Thursday, March 3, 2011


As I waited for my Ethiopian stew to cook I flipped through a health magazine I got free at my neighbourhood health food store. In it there was an article about organic beef with a picture of a big old cow. I'm not a fan of cows, I don't think they're cute or cuddly like rabbits or lambs or other furry animals that people eat, but they have eyes, an a nervous system. They feel. They breath. They hurt.

And those are probably one of the first reasons I became a vegetarian 22 years ago. Over the years I've remained a non-meat-eater for all the reasons under the sun: if it was an argument for vegetarianism, I probably ascribed to it at one point or another. Twenty-two years is a long time. I've never done anything else that long (except drive). In that time I've learned how to cook and became a pretty good cook if I (and my ex) do say so. I've learned to cook Ethiopian, Thai, Vietnamese, Mexican (a little thanks to my brown-skinned sister-in-law: that was she identifies as), Indian and many other types of food. I've become so accustomed to eating a certain way ("ethnic") that the last 5 or so years (at least) I've no no reasons to be vegetarian except out of habit. So coming across this article on beef surely made me revisit one of my earliest reasons: cruelty to animals. I guess since it's been absent from my life for more than half of my life it seems ridiculous to eat another living breathing creature. We are after all part of the same family: we are all animals on a certain level. Only our brain is bigger and we have possible thumbs.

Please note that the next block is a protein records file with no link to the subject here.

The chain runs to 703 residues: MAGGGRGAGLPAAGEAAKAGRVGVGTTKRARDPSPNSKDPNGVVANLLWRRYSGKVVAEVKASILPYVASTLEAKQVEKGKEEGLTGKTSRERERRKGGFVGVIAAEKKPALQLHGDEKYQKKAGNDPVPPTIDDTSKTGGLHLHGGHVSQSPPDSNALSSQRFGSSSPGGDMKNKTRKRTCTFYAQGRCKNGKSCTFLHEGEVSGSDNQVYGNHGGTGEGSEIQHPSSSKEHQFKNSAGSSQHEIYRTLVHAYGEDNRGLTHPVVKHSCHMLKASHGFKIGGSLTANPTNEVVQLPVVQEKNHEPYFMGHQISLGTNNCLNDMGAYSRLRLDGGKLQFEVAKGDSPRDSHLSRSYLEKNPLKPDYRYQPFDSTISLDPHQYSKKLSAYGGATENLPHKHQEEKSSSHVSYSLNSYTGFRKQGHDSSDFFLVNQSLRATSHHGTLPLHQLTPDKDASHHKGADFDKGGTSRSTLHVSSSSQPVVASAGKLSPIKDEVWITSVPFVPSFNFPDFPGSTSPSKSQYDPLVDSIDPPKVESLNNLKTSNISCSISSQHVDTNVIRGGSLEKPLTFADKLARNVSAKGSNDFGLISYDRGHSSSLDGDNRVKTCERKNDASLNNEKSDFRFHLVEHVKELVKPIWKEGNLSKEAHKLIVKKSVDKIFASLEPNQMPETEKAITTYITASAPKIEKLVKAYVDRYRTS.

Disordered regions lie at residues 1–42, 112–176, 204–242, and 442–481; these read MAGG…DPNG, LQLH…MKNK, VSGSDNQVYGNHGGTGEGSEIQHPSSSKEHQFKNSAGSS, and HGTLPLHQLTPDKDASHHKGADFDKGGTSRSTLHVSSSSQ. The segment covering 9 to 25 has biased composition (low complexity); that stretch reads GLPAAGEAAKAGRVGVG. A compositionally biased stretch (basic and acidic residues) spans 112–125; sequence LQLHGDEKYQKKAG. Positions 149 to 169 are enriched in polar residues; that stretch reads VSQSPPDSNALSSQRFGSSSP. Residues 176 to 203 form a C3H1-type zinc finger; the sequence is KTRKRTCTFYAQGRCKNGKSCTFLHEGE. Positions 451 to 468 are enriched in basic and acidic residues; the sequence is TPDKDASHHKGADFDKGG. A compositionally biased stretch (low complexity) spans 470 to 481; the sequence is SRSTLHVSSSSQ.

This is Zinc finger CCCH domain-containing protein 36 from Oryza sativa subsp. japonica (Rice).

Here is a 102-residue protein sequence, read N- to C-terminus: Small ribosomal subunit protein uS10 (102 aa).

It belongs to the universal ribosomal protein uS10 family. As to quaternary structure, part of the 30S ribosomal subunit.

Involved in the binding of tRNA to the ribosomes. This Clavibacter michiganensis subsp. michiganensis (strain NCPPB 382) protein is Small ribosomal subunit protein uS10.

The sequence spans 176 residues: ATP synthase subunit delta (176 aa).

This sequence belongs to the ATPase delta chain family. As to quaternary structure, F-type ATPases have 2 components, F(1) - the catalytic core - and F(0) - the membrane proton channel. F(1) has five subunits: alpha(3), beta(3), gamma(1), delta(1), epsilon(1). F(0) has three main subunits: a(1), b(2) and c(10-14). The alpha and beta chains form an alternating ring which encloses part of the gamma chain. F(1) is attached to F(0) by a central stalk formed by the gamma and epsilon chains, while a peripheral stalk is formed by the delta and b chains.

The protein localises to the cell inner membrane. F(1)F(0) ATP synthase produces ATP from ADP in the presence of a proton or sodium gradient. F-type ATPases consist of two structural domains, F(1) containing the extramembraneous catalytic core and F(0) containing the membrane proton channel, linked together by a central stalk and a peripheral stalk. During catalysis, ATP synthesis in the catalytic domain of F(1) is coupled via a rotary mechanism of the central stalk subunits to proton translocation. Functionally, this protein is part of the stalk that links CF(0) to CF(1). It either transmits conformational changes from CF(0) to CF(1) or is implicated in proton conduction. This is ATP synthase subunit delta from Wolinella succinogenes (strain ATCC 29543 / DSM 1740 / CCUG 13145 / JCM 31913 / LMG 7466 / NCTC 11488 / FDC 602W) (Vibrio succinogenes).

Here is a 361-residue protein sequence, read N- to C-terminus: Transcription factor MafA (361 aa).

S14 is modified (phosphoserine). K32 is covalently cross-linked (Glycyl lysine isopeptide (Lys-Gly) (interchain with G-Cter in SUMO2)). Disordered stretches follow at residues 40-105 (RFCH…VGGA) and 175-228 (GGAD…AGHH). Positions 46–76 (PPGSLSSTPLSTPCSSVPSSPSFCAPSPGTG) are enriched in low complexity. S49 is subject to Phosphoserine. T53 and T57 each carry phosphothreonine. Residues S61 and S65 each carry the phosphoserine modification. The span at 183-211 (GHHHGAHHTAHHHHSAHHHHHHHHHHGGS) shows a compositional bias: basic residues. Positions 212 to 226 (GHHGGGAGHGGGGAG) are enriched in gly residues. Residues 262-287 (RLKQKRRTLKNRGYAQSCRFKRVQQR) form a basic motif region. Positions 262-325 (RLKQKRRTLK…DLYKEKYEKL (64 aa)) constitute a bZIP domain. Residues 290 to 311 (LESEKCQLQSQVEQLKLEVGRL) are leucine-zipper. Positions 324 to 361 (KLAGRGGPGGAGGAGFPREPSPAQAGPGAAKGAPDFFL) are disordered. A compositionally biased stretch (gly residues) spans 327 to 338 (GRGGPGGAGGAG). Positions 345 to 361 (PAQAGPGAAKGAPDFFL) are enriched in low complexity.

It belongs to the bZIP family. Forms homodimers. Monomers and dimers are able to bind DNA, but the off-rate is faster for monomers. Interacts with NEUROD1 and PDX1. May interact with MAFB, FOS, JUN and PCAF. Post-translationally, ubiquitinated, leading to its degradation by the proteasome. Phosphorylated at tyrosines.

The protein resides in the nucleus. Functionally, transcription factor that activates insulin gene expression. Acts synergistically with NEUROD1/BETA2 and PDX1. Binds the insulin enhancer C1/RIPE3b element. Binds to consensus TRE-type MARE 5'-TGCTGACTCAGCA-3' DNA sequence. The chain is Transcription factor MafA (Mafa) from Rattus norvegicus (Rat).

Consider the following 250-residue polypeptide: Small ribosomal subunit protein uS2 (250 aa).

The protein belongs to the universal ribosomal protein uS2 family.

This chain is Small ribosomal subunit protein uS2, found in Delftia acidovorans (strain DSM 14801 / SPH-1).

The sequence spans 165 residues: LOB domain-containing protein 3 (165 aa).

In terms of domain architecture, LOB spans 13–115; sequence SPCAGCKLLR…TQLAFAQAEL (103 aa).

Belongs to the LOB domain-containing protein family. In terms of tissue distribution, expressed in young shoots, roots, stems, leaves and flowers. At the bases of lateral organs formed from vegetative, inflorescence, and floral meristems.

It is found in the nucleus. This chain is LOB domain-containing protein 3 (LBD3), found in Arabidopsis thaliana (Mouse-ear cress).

I'm not writing this as a conversion piece. I respect every one's needs to eat what they want just as I've appreciated respect over the years to choose my own path (of course except from my blood family, so I stopped going to their dinners when all they had for me was potatoes in the meat and potato dinner. I tried cooking "ethnic" for them but they wouldn't have it). I write because sometimes I feel like I'm part of the wrong era or culture - like I should be in part of the world/religion that does not eat animals and could not even fathom doing such a thing. Animals are our friends, our companions, our workmates, etc, but not our meals. I look at my cats often and think about how they are eaten in different parts of the world and how it may seem strange to us here in North America but then we'll turn around and have ground up cow-fat. My cats give me so much more than one meal - or even a week's worth of meals. They give me a (short) lifetime of loyalty and company. To exchange that for a few days of nourishment is ludicrous. This tells me that meat-eating is not sustainable. There needs to be a massive amount of violence and bloodshed to eat for a day (or a week depending on the size of the animal). It does not replenish itself like plants do. I just don't get it - I don't understand a society or societies that can misinform the masses about misconceptions about protein and "lack of protein" just to support the business of murder. Perhaps if Betsy was your friend you would think twice. As for me, I know that I love my little furry companions and they give me more than just a few meals. They give me loyalty, humour and laughter, compassion, love (I know animals don't feel love, but I feel it), and of course priceless company.